Wrestlers tough it out at state tourney
Nobody ever said wrestling was easy; if they did, you’d know they never wrestled.
Minutes after losing the final match of his high school career, Eagle River’s Grant Burningham was still able to crack a smile despite sporting cuts to his forehead and lips.
“I feel pretty good,” he said after going down fighting in a 6-0 loss to Colony’s Trace Severson Saturday on Day 2 of the ASAA/First National Bank Alaska State Division I High School Wrestling Tournament at the Alaska Airlines Center in Anchorage.
All things considered, Burningham was okay with his tournament. He wrestled with a bum heel all weekend after an injury in practice had him walking to school in a boot.
“It really hurt,” he said.
There’s not much time for hurting in wrestling — wrestlers get 90 seconds of “blood time” per match, to be exact — and so Burningham competed through the pain. For a sport where inflicting pain is just part of the game, it’s often a battle of mind over matter, wrestlers said Saturday.
“The adrenaline just kicks in,” said Chugiak’s Daniel Niebles, who got pinned by Service’s Tyler Farless in his third/fourth place match.
Eagle River coach Chris Ruggles said Burningham was a trouper all weekend despite the setback.
“It’s easy to use something like that as a crutch,” Ruggles said. “He did the exact opposite this weekend.”
Like Burningham, Niebles wore an impressive array of scrapes on his face after leading his team with a fourth-place finish at 170 pounds. After wrestling four matches in two days against the state’s best Division I wrestlers, Niebles said he’ll probably take a couple days to recover.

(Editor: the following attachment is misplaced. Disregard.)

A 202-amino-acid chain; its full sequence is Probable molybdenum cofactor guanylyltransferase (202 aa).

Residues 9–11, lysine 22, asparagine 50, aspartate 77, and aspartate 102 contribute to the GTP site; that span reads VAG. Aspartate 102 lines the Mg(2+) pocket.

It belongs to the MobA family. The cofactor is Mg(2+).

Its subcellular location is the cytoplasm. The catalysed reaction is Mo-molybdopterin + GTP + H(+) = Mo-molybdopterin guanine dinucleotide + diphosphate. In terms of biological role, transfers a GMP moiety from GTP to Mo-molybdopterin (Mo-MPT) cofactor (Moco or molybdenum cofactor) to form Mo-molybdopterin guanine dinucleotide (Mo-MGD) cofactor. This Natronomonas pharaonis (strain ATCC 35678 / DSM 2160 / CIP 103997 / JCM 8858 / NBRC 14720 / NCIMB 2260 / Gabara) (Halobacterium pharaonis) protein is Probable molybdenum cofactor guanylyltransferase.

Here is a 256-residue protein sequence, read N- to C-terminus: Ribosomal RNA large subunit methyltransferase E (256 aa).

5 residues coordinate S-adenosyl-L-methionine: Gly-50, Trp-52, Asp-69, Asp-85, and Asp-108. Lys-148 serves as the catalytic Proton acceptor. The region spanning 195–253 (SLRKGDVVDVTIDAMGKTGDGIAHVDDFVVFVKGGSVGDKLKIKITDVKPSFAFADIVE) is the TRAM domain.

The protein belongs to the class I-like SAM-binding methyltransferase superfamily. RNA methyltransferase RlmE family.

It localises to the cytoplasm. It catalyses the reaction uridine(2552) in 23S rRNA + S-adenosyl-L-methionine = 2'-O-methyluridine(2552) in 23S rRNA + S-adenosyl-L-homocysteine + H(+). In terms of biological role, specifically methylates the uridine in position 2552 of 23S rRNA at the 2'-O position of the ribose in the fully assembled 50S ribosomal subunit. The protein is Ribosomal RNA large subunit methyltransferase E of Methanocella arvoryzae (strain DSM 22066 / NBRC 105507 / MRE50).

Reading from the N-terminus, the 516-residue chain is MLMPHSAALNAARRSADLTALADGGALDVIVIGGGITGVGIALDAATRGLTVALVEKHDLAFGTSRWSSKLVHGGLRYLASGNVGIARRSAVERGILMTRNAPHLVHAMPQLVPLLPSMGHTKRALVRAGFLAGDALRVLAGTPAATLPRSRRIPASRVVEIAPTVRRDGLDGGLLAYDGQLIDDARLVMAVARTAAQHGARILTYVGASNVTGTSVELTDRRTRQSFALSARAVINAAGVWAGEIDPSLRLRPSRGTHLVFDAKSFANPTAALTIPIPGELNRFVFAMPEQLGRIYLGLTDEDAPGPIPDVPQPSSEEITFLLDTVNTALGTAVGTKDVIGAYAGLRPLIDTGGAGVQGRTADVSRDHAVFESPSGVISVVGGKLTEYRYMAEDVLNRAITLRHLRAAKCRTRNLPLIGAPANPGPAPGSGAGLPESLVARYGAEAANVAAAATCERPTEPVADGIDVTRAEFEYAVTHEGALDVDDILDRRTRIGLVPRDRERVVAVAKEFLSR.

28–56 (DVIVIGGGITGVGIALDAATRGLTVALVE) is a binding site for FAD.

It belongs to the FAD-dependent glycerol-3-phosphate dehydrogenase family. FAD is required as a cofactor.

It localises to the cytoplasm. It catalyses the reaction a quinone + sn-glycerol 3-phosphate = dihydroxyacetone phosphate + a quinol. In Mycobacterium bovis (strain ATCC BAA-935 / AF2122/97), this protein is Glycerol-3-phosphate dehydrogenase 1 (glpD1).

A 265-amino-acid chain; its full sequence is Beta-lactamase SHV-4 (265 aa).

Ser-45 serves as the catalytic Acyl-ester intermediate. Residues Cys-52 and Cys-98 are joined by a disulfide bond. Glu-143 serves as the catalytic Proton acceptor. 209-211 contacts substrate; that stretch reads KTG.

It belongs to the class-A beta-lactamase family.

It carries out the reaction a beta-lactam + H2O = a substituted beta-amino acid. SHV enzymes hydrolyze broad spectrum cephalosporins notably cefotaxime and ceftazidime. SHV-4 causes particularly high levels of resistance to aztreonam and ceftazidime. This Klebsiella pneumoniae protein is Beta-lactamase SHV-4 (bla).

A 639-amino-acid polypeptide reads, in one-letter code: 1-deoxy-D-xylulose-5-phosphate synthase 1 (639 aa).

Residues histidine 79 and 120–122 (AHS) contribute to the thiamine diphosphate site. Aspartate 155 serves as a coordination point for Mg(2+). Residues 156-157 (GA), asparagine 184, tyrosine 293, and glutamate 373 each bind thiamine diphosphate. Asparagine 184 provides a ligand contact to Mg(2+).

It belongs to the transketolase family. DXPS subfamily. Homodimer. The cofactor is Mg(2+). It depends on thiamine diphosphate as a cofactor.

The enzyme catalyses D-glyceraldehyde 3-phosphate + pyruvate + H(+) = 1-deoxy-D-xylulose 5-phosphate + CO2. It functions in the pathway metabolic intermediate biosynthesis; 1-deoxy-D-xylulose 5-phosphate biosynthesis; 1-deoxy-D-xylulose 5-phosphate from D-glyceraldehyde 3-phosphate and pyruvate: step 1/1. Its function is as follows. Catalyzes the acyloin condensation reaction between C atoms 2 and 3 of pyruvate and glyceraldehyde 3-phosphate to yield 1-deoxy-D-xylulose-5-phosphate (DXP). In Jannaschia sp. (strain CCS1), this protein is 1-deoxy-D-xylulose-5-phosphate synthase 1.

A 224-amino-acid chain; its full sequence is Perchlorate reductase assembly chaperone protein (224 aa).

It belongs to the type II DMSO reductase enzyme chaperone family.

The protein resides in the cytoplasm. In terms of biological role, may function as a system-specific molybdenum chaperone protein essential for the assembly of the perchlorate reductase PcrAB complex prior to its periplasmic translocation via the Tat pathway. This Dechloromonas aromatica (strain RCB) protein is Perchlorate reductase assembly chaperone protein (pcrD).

“Usually once I get home, that’s when I notice it,” he said of the bumps, scratches and bruises acquired over the weekend. “And the next day — ooh.”
Niebles said the pain is nothing compared to the adrenaline rush from wrestling, a sport whose two-month season left Niebles hungry for more after his final match.
“It felt pretty short,” said the sophomore after his second state appearance.
Niebles credited his tenacity in his biggest victory of the tournament, a narrow 9-8 win over Lathrop’s Josiah Opp in the quarterfinals.
“I just kept wrestling,” he said.
Chugiak’s six qualifiers finished 17th out of 19 schools in the team competition, which Lathrop won to become the first Interior school to win the title since West Valley in 2002-03. The Maleumtes qualified a tournament-high 26 wrestlers to state (including two in 11 of the 15 weight classes) and had 15 placewinners. The Fairbanks squad was so deep this year that at one point both consolation finals mats were occupied entirely by Lathrop wrestlers wrestling each other for placing position. Last year’s champion, Colony, finished second, while South was third.
Lathrop got some help winning the title from their Interior rivals. After Colony closed to within two points during the championship finals, Lathrop clinched the title when the Knights’ final wrestler, 195-pounder Simon Ganechko, lost to North Pole’s Bradley Antesberger to cap Antesberger’s undefeated season.